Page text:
1. pSnakes: a new radial active contour model and its application in the segmentation of the left ventricle from echocardiographic images.

    PubMed

    de Alexandria, Auzuir Ripardo; Cortez, Paulo César; Bessa, Jessyca Almeida; da Silva Félix, John Hebert; de Abreu, José Sebastião; de Albuquerque, Victor Hugo C

    2014-10-01

    Active contours are image segmentation methods that minimize the total energy of the contour to be segmented. Among the active contour methods, the radial methods have lower computational complexity and can be applied in real time. This work aims to present a new radial active contour technique, called pSnakes, using the 1D Hilbert transform as external energy. The pSnakes method is based on the fact that the beams in ultrasound equipment diverge from a single point of the probe, thus enabling the use of polar coordinates in the segmentation. The control points or nodes of the active contour are obtained in pairs and are called twin nodes. The internal energies as well as the external one, Hilbertian energy, are redefined. The results showed that pSnakes can be used in image segmentation of short-axis echocardiogram images and that they were effective in image segmentation of the left ventricle. The echo-cardiologist's golden standard showed that the pSnakes was the best method when compared with other methods. The main contributions of this work are the use of pSnakes and Hilbertian energy, as the external energy, in image segmentation. The Hilbertian energy is calculated by the 1D Hilbert transform. Compared with traditional methods, the pSnakes method is more suitable for ultrasound images because it is not affected by variations in image contrast, such as noise. The experimental results obtained by the left ventricle segmentation of echocardiographic images demonstrated the advantages of the proposed model. The results presented in this paper are justified due to an improved performance of the Hilbert energy in the presence of speckle noise.

  2. Segmentation of solid subregion of high grade gliomas in MRI images based on active contour model (ACM)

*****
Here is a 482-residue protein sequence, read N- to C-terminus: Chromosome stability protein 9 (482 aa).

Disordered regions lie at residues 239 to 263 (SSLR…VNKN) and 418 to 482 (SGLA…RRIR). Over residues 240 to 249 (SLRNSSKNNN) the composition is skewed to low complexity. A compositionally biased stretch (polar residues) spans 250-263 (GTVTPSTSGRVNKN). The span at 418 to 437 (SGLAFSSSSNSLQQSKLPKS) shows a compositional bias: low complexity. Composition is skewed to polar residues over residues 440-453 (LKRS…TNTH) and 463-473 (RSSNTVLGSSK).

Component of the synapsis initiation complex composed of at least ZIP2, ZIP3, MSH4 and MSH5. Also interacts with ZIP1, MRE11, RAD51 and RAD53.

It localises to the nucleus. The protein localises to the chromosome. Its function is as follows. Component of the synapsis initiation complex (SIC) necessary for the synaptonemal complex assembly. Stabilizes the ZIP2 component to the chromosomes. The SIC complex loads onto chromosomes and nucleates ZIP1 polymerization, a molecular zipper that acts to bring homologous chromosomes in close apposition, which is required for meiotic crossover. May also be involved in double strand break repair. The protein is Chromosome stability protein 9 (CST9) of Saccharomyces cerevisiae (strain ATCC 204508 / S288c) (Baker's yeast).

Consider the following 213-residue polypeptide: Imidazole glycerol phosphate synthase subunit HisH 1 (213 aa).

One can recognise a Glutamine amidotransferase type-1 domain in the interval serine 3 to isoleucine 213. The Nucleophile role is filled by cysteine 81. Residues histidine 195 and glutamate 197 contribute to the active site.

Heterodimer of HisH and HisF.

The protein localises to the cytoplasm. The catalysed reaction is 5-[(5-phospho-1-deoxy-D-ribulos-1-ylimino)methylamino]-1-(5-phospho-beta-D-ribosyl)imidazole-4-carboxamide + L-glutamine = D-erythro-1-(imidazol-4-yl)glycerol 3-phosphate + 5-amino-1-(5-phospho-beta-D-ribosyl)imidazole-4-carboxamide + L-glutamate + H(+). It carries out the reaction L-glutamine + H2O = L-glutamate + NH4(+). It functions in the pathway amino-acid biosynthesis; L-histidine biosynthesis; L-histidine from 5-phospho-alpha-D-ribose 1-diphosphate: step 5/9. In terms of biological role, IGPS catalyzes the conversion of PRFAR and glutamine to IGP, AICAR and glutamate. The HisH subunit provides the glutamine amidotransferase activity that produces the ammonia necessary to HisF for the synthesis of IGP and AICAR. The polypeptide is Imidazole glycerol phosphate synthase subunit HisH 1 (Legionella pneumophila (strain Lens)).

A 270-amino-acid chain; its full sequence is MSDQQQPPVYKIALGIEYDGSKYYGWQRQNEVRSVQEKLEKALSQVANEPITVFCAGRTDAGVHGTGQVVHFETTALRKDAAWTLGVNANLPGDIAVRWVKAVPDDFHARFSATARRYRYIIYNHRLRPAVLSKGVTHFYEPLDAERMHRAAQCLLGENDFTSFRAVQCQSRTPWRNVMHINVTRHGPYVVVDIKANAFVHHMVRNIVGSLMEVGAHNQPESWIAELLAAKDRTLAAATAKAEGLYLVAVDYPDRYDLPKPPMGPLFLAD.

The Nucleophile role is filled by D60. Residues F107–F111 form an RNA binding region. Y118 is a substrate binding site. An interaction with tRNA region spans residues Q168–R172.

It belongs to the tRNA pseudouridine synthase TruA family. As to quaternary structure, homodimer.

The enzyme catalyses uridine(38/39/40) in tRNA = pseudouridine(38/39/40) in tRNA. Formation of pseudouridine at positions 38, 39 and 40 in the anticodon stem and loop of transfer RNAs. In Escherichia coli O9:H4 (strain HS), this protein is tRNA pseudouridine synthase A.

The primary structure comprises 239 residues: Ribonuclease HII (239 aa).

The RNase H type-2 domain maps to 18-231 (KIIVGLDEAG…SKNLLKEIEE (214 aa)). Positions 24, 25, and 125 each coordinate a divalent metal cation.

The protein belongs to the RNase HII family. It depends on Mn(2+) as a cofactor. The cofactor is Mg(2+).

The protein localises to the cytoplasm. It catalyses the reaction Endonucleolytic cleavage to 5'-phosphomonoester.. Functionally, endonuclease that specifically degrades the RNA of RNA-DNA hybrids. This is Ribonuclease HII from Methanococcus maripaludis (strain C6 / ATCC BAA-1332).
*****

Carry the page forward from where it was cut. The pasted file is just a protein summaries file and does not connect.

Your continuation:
NASA Astrophysics Data System (ADS)

    Seow, P.; Win, M. T.; Wong, J. H. D.; Abdullah, N. A.; Ramli, N.

    2016-03-01

    Gliomas are tumours arising from the interstitial tissue of the brain which are heterogeneous, infiltrative and possess ill-defined borders. Tumour subregions (e.g. solid enhancing part, edema and necrosis) are often used for tumour characterisation. Tumour demarcation into substructures facilitates glioma staging and provides essential information. Manual segmentation had several drawbacks that include laborious, time consuming, subjected to intra and inter-rater variability and hindered by diversity in the appearance of tumour tissues. In this work, active contour model (ACM) was used to segment the solid enhancing subregion of the tumour. 2D brain image acquisition data using 3T MRI fast spoiled gradient echo sequence in post gadolinium of four histologically proven high-grade glioma patients were obtained. Preprocessing of the images which includes subtraction and skull stripping were performed and then followed by ACM segmentation. The results of the automatic segmentation method were compared against the manual delineation of the tumour by a trainee radiologist. Both results were further validated by an experienced neuroradiologist and a brief quantitative evaluations (pixel area and difference ratio) were performed. Preliminary results of the clinical data showed the potential of ACM model in the application of fast and large scale tumour segmentation in medical imaging.

  3. Myocardial Iron Loading Assessment by Automatic Left Ventricle Segmentation with Morphological Operations and Geodesic Active Contour on T2* images

    NASA Astrophysics Data System (ADS)

    Luo, Yun-Gang; Ko, Jacky Kl; Shi, Lin; Guan, Yuefeng; Li, Linong; Qin, Jing; Heng, Pheng-Ann; Chu, Winnie Cw; Wang, Defeng

    2015-07-01

    Myocardial iron loading thalassemia patients could be identified using T2* magnetic resonance images (MRI). To quantitatively assess cardiac iron loading, we proposed an effective algorithm to segment aligned free induction decay sequential myocardium images based on morphological operations and geodesic active contour (GAC). Nine patients with thalassemia major were recruited (10 male and 16 female) to undergo a thoracic MRI scan in the short axis view. Free induction decay images were registered for T2* mapping. The GAC were utilized to segment aligned MR images with a robust initialization. Segmented myocardium regions were divided into sectors for a region-based quantification of cardiac iron loading. Our proposed automatic segmentation approach achieve a true positive rate at 84.6% and false positive rate at 53.8%. The area difference between manual and automatic segmentation was 25.5% after 1000 iterations. Results from T2* analysis indicated that regions with intensity lower than 20 ms were suffered from heavy iron loading in thalassemia major patients. The proposed method benefited from abundant edge information of the free induction decay sequential MRI. Experiment results demonstrated that the proposed method is feasible in myocardium segmentation and was clinically applicable to measure myocardium iron loading.

  4. Myocardial Iron Loading Assessment by Automatic Left Ventricle Segmentation with Morphological Operations and Geodesic Active Contour on T2* images

    PubMed Central

    Luo, Yun-gang; Ko, Jacky KL; Shi, Lin; Guan, Yuefeng; Li, Linong; Qin, Jing; Heng, Pheng-Ann; Chu, Winnie CW; Wang, Defeng

    2015-01-01